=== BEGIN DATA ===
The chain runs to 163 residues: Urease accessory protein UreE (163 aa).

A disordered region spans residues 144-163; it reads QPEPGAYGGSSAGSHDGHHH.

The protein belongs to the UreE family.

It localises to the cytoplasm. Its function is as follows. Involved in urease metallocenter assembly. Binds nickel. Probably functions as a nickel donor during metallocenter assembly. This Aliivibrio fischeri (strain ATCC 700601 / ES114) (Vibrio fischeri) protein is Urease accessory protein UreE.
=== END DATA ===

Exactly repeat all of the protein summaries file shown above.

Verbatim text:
The chain runs to 163 residues: Urease accessory protein UreE (163 aa).

A disordered region spans residues 144-163; it reads QPEPGAYGGSSAGSHDGHHH.

The protein belongs to the UreE family.

It localises to the cytoplasm. Its function is as follows. Involved in urease metallocenter assembly. Binds nickel. Probably functions as a nickel donor during metallocenter assembly. This Aliivibrio fischeri (strain ATCC 700601 / ES114) (Vibrio fischeri) protein is Urease accessory protein UreE.